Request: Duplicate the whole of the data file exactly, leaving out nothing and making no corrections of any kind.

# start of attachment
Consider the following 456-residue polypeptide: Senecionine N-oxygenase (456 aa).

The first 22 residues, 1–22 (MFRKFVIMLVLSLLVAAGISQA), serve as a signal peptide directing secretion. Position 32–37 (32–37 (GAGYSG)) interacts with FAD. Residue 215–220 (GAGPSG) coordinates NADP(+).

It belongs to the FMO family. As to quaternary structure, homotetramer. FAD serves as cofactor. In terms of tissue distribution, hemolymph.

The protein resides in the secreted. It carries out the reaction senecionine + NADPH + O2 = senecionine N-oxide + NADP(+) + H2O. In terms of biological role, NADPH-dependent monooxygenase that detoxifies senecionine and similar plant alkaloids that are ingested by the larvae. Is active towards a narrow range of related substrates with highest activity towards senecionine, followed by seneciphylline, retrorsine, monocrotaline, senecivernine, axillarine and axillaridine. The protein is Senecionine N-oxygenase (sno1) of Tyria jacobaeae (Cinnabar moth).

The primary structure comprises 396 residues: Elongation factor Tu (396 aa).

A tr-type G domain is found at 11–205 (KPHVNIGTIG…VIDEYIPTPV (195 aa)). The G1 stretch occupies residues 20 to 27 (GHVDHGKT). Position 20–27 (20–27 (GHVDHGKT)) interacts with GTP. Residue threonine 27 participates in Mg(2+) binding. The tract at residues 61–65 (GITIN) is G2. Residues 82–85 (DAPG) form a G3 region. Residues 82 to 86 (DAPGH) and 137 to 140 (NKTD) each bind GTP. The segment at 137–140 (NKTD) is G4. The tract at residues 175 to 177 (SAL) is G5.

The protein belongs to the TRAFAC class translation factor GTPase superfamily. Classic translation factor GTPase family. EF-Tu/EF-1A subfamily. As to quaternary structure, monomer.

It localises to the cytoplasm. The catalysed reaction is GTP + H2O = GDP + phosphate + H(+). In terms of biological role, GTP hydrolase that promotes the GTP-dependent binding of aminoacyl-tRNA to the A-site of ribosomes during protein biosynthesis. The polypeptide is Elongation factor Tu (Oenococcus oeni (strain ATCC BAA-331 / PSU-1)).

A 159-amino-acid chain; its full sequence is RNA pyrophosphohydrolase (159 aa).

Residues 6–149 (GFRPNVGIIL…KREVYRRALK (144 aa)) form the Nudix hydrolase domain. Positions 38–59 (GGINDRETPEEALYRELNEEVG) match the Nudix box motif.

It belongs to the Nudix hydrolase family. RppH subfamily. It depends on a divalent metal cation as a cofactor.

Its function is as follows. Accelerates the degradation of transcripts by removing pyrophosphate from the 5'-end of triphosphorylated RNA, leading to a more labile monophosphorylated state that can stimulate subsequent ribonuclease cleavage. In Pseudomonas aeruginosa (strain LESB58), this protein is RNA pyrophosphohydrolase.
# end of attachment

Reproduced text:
Consider the following 456-residue polypeptide: Senecionine N-oxygenase (456 aa).

The first 22 residues, 1–22 (MFRKFVIMLVLSLLVAAGISQA), serve as a signal peptide directing secretion. Position 32–37 (32–37 (GAGYSG)) interacts with FAD. Residue 215–220 (GAGPSG) coordinates NADP(+).

It belongs to the FMO family. As to quaternary structure, homotetramer. FAD serves as cofactor. In terms of tissue distribution, hemolymph.

The protein resides in the secreted. It carries out the reaction senecionine + NADPH + O2 = senecionine N-oxide + NADP(+) + H2O. In terms of biological role, NADPH-dependent monooxygenase that detoxifies senecionine and similar plant alkaloids that are ingested by the larvae. Is active towards a narrow range of related substrates with highest activity towards senecionine, followed by seneciphylline, retrorsine, monocrotaline, senecivernine, axillarine and axillaridine. The protein is Senecionine N-oxygenase (sno1) of Tyria jacobaeae (Cinnabar moth).

The primary structure comprises 396 residues: Elongation factor Tu (396 aa).

A tr-type G domain is found at 11–205 (KPHVNIGTIG…VIDEYIPTPV (195 aa)). The G1 stretch occupies residues 20 to 27 (GHVDHGKT). Position 20–27 (20–27 (GHVDHGKT)) interacts with GTP. Residue threonine 27 participates in Mg(2+) binding. The tract at residues 61–65 (GITIN) is G2. Residues 82–85 (DAPG) form a G3 region. Residues 82 to 86 (DAPGH) and 137 to 140 (NKTD) each bind GTP. The segment at 137–140 (NKTD) is G4. The tract at residues 175 to 177 (SAL) is G5.

The protein belongs to the TRAFAC class translation factor GTPase superfamily. Classic translation factor GTPase family. EF-Tu/EF-1A subfamily. As to quaternary structure, monomer.

It localises to the cytoplasm. The catalysed reaction is GTP + H2O = GDP + phosphate + H(+). In terms of biological role, GTP hydrolase that promotes the GTP-dependent binding of aminoacyl-tRNA to the A-site of ribosomes during protein biosynthesis. The polypeptide is Elongation factor Tu (Oenococcus oeni (strain ATCC BAA-331 / PSU-1)).

A 159-amino-acid chain; its full sequence is RNA pyrophosphohydrolase (159 aa).

Residues 6–149 (GFRPNVGIIL…KREVYRRALK (144 aa)) form the Nudix hydrolase domain. Positions 38–59 (GGINDRETPEEALYRELNEEVG) match the Nudix box motif.

It belongs to the Nudix hydrolase family. RppH subfamily. It depends on a divalent metal cation as a cofactor.

Its function is as follows. Accelerates the degradation of transcripts by removing pyrophosphate from the 5'-end of triphosphorylated RNA, leading to a more labile monophosphorylated state that can stimulate subsequent ribonuclease cleavage. In Pseudomonas aeruginosa (strain LESB58), this protein is RNA pyrophosphohydrolase.